January 17, 2021

The return to normal

By rosieweldon

I’m used to others experiencing one thing and myself another. This is becoming increasingly so with the ‘return to normal’.

Overnight the world became a friendlier place for me. I didn’t have to go into the office. I didn’t have to get on buses. I didn’t have to walk through towns. After a life of being judged for spending too much time indoors, the government demanded that of me.

I always knew that while the change of lockdown hit me, the biggest challenge would come when it all ended. Not only would I then have to deal with the change, but it would be a change back to a life I struggled with. A life of trying to keep my head above water.

Tomorrow I move back into my own house. The night lockdown was announced I moved into my parent’s house to see it through together. My mother is shielded so I have literally left the premises twice in 3 and a half months. A third of a year in a perfect autistic bubble.

I now face a transition back to living alone. Which also includes cooking my own tea, washing clothes, housework and everything that comes with my own place. The physical element of these doesn’t phase me, but they all require mental energy to complete.

I also face a work transition. I received an email yesterday with the new rules of the office. Just reading this and thinking of a return to the office pushed me to struggling to regulate my breathing as the anxiety attack picked up pace. I am terrified.

It feels like going right back to starting work again. The office isn’t even the office I left. It’s got weird one-way systems and rules I will struggle to understand and adhere to when I can’t focus on social aspects of who is where.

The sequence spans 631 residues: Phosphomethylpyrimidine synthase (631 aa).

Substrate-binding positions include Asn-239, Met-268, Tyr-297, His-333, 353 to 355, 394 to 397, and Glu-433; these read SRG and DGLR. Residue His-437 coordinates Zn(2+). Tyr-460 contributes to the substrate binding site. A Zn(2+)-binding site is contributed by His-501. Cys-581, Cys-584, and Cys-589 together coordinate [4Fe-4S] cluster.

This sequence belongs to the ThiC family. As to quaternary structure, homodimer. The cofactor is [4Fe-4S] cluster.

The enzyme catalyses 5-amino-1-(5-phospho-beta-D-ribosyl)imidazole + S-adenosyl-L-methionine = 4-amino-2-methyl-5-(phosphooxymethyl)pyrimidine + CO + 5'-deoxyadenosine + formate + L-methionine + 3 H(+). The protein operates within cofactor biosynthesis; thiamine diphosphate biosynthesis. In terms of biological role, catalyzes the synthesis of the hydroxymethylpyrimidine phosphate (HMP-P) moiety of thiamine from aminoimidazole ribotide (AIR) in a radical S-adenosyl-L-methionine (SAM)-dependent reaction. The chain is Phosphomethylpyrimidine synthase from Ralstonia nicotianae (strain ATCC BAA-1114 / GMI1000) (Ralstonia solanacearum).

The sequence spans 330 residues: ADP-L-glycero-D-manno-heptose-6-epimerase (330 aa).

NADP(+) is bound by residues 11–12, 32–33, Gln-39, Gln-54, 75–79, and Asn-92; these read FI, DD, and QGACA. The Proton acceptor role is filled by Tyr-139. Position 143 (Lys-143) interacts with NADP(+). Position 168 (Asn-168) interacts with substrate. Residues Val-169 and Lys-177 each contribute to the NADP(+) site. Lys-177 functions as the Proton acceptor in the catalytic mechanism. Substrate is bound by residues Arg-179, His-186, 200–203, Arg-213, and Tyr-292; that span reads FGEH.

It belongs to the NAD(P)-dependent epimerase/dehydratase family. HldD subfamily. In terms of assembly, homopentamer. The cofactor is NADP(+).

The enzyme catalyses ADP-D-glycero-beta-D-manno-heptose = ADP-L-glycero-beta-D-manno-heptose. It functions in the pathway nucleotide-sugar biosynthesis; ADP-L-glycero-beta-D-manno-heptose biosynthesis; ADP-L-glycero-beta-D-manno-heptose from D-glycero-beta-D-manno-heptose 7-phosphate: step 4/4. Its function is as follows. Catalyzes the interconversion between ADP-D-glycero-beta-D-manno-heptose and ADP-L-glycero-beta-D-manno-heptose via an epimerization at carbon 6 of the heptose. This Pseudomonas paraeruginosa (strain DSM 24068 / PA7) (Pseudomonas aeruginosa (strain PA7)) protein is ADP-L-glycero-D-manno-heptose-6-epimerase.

The huge positive to this workplace hurdle compared to starting work is I know my boss. My boss doesn’t always get it right, she’s not trained in autism. But I have zero doubt she will do what she can to support me back into the workplace. The transition will take time and she has already made it clear there is no pressure on me to return when the others do.

I know a lot more about myself than I did 3 years ago when I moved out for the first time and into work. I know to build routines to help me function. For that I’m turning to fitness and healthy eating. Regulating this part of my life will help me function amongst uncertainty. Strict routines will help me transition.

For work I know the key is to phase in. I jumped in the deep end unaided when I started work. Those who have read fight song will know how that turned out! I won’t do that this time. I will not drill through all my anxiety and panic to force a way back into the office. I am lucky enough to have a boss that will support that. If she forced me to go back, well I’d soon be unemployed. I couldn’t do it. It is going to take time to figure out a strategy to getting me back in there.

I am terrified. But I know myself. I know my support systems. I will work with what I have as I stumble back into a scary world.

I set out to write this blog as a panic blog. The process of writing it in itself has got me to that above point. All we can do is work with what we have and what we know. Often that is more than we first realised.

Many people will rush out the gates back to this new normal. Others will stay hesitant looking out, scared of what is to come. If you rush out, that’s great. But please do stop to look back and help the many that will struggle with this transition.

Please don’t push autistic people to jump back into, what is to us, a scary world.

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